The claim: Image shows a list of books banned from schools and libraries in Florida
In July, a new Florida law went into effect that allows parents to raise concerns about books taught in schools and ask local districts to ban them.
Nevertheless, many prominent people on social media claimed that a slew of books were immediately banned from schools and libraries across the state by law. They circulated an image of 25 book titles listed on a piece of paper.
The book list includes novels taught in schools for generations, including “To Kill a Mockingbird”, “Catcher in the Rye” and “I Know Why the Caged Bird Sings”. It also includes the Harry Potter series and the Bible Song of Solomon.
The image of the list of banned books was shared by President of the American Federation of Teachers Randi Weingarten and Star Wars actor Mark Hamill August 21 and 22. Hamill’s tweet racked up over 30,000 retweets and 150,000 likes.
An August 21 Facebook post featuring the book listing image has been shared 80 times. The message reads: “Current list of banned books in Florida. Tragic how many totalitarian Third World states exist in the United States in 2022.”
But the list is a fiction.
While school districts can ban books through a process created by the new law, Florida has not banned any books at the state level, a spokesperson for Governor Ron DeSantis told USA TODAY.
In fact, several books on the list have been recommended to school districts by the state Department of Education.
USA TODAY has also reached out to Hamill and another user who shared the post for comment.
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No state-level book bans in Florida
HB1467, an education bill, passed the state legislature earlier this year and was signed into law by DeSantis. It allows parents to review and challenge all educational materials, including books. The law also sets term limits for school board members, creates screening requirements for school materials, and requires districts to hold meetings related to educational materials in public.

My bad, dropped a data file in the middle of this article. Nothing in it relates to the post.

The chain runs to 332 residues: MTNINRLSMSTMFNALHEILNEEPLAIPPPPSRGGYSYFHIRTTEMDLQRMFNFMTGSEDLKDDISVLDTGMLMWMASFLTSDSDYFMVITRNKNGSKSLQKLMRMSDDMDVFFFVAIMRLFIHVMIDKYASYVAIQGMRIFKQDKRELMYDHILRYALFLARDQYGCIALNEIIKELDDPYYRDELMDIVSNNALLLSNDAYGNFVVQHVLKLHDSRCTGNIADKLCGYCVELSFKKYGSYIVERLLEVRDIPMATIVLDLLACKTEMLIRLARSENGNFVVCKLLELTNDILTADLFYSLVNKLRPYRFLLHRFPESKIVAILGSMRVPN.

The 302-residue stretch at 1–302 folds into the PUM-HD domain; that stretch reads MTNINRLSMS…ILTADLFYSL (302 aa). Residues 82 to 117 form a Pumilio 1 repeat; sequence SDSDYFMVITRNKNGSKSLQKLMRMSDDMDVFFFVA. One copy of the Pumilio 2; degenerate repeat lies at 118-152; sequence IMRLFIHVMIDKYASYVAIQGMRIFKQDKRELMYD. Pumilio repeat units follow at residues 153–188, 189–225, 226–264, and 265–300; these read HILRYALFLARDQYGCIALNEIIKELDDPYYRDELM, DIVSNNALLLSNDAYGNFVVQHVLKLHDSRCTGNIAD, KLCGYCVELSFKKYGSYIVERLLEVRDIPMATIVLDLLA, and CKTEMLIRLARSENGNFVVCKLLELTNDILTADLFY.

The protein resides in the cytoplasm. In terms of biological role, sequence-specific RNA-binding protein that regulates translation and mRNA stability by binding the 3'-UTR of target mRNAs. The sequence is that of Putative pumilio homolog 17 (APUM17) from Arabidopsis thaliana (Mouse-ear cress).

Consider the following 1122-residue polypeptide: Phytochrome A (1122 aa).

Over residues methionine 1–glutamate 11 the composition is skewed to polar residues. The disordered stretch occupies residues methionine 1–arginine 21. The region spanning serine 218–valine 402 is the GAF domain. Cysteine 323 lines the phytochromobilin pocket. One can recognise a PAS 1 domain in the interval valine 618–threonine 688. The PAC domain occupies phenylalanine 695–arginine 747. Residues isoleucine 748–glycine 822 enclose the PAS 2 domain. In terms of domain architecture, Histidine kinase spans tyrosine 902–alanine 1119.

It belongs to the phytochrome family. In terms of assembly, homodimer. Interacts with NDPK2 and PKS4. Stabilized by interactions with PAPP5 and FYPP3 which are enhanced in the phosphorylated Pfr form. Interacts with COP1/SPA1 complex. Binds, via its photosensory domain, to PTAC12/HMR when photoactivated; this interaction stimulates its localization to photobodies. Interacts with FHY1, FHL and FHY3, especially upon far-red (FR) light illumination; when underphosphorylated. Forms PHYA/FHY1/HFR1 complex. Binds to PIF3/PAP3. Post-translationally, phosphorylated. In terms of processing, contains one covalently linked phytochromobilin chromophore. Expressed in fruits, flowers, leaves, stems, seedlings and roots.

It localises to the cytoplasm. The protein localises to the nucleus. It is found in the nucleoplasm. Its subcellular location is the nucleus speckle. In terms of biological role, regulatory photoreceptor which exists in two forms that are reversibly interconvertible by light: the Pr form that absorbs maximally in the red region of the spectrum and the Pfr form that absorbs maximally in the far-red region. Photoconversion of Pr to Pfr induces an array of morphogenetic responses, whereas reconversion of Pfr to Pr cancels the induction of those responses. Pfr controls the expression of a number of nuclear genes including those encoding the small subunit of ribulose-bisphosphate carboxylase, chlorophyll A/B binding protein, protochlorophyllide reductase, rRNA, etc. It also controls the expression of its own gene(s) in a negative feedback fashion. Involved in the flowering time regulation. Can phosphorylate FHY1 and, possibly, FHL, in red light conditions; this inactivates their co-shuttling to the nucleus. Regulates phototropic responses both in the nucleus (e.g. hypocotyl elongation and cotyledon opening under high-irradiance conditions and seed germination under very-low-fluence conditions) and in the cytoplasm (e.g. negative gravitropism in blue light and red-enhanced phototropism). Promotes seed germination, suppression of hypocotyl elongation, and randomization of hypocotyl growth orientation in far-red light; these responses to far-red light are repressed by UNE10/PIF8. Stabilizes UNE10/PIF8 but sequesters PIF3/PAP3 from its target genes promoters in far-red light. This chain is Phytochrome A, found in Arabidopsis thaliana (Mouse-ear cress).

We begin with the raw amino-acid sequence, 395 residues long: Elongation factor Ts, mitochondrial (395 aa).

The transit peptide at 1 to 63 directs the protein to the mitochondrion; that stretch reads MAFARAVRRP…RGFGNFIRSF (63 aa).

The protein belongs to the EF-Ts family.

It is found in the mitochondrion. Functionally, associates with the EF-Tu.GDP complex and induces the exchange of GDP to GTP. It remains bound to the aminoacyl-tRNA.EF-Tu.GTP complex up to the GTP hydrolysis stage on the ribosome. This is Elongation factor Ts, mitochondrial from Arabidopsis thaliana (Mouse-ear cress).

Florida does not issue statewide bans on specific books, DeSantis publicist Bryan Griffin told USA TODAY in an email. Instead, under the new law, “the state sets content guidelines, and local school districts are responsible for enforcing them,” he said.
These content guidelines requiring specialists to review reading material and banning reading material that is “inappropriate for the grade level and age group for which the material is used” or that contains “pornographic content”.
Claims that the books shown in the image are banned in Florida are false, Griffin said.
“The image is fake – as far as I can see it’s just a completely fictional listing,” he said.
USA TODAY also found no credible source for the list.
Additionally, at least five of the books on the list are recognized as exemplary of a “rich literary tradition” in a guide to current state educational standards for the English language arts, including “To Kill a Mockingbird,” “1984,” “Of Mice and Men,” “The Call of the Wild,” and “Lord of the Flies,” as Griffin noted.
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Our opinion: False
Based on our research, we rate the claim that an image shows a list of banned books in Florida schools and libraries as FALSE. Florida has not issued any statewide book bans, a spokesperson for DeSantis told USA TODAY. Additionally, several books on the list have been recommended by the Florida Department of Education in a guide for educators.
Our fact-checking sources:
- Associated Press, August 22, Florida Didn’t Ban ‘To Kill a Mockingbird,’ Fake Listing Suggests
- Bryan Griffin, August 23, email exchange with USA TODAY
- Randi Weingarten, August 24, email statement to USA TODAY
- Florida Department of Education, accessed August 23, BEST Standards: English Language Arts
- Florida State Legislature, Accessed August 24, Florida Statute 1006.28: Early Learning – 20 Education Code
- Florida Senate, Accessed August 17, 2022 Bill Summaries – CS/HB 1467 — K-12 Education
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